Fact of the matter was, our kids weren’t tired or hungry and probably could have held off a bathroom break until after the show finished. We were making excuses for them. Because, if they really were just brats that might hurt their self esteem, or worse, reflect poorly on us as parents.
The Atlantic has a fantastic piece every parent should read. In it the author, a psychiatrist, outlines a new phenomenon arising in her field: young adults from terrific homes with loving parents packed full of talent were showing up in her office feeling lost, adrift, unfulfilled.
She goes on to trace these feelings to a societal shift in parenting styles. Parents who once wanted respect from their kids, now desperately want to be their BFF. And in doing so, seem to be creating unintended second order effects.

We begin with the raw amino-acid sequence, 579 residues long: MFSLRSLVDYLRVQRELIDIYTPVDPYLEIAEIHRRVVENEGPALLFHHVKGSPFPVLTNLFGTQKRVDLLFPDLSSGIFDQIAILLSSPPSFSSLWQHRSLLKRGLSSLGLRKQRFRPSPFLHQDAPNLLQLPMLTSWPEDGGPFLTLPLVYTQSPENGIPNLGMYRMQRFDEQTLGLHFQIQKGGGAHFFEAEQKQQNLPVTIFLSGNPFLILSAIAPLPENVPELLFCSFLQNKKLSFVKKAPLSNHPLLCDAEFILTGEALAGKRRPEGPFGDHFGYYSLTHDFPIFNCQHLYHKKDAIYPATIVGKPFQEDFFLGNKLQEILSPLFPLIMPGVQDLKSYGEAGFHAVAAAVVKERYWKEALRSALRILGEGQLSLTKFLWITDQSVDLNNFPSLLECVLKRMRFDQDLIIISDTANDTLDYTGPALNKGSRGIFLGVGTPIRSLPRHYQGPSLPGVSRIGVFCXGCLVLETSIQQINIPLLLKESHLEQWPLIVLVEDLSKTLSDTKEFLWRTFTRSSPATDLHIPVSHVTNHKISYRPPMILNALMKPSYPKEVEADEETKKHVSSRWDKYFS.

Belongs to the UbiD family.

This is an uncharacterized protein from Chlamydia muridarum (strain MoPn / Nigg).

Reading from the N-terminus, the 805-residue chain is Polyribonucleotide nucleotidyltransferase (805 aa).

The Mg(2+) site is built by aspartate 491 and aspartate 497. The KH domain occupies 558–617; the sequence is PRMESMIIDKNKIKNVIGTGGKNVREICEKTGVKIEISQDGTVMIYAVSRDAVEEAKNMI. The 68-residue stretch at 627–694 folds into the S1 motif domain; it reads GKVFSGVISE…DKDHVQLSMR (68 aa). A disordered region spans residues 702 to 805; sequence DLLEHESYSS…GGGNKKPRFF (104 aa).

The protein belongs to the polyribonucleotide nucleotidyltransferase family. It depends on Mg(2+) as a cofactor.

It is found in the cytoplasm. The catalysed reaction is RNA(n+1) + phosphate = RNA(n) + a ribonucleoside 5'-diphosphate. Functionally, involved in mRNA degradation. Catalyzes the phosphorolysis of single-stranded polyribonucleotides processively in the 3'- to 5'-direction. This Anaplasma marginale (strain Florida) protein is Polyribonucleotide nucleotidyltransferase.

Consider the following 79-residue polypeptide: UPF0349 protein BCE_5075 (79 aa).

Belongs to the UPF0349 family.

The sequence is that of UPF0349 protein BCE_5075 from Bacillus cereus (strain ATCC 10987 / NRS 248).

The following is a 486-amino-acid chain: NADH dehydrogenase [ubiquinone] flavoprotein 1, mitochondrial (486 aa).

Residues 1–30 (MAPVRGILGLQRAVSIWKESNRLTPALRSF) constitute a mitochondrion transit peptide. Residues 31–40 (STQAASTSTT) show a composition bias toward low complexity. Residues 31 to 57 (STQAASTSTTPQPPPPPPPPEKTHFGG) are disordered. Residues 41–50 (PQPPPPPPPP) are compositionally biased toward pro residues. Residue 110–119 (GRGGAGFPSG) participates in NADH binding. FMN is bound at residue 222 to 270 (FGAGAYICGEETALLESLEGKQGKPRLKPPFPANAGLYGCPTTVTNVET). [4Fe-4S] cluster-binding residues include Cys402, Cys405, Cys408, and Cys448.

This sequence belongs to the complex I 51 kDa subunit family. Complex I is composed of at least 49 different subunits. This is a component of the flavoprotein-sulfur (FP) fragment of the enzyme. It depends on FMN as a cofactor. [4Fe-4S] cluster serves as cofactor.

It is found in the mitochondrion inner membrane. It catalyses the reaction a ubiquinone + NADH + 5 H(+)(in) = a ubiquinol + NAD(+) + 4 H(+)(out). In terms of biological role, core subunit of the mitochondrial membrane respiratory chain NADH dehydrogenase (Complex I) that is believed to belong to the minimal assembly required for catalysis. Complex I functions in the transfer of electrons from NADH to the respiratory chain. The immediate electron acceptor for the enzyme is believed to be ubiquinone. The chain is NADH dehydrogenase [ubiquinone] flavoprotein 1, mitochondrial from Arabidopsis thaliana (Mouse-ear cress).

Pulling this behavior forward, I’m beginning to see this parenting style taking root in startup culture.
As investor FOMO and entrepreneurial access to capital have increased, so too has the level of entitlement to that capital. Swap the trophy for a seed round, and that’s directionally where things are headed in startupland. Everyone gets a seed round. Everyone gets to be CEO. Everyone starts a billion dollar company. Everyone can be the next Zuckerberg.
My question: who exactly are these kids who are so coddled nowadays? This trend seems to exist almost exclusively among white, middle-to-upper-class families. But then, of course, it’s mainly their children who are the recipients of VC funding. So for them, Bryce’s post is very valid. The rest of us—entrepreneurs and employees—get rewarded according to the old rules: work ten times harder, and just maybe you’ll get a trophy.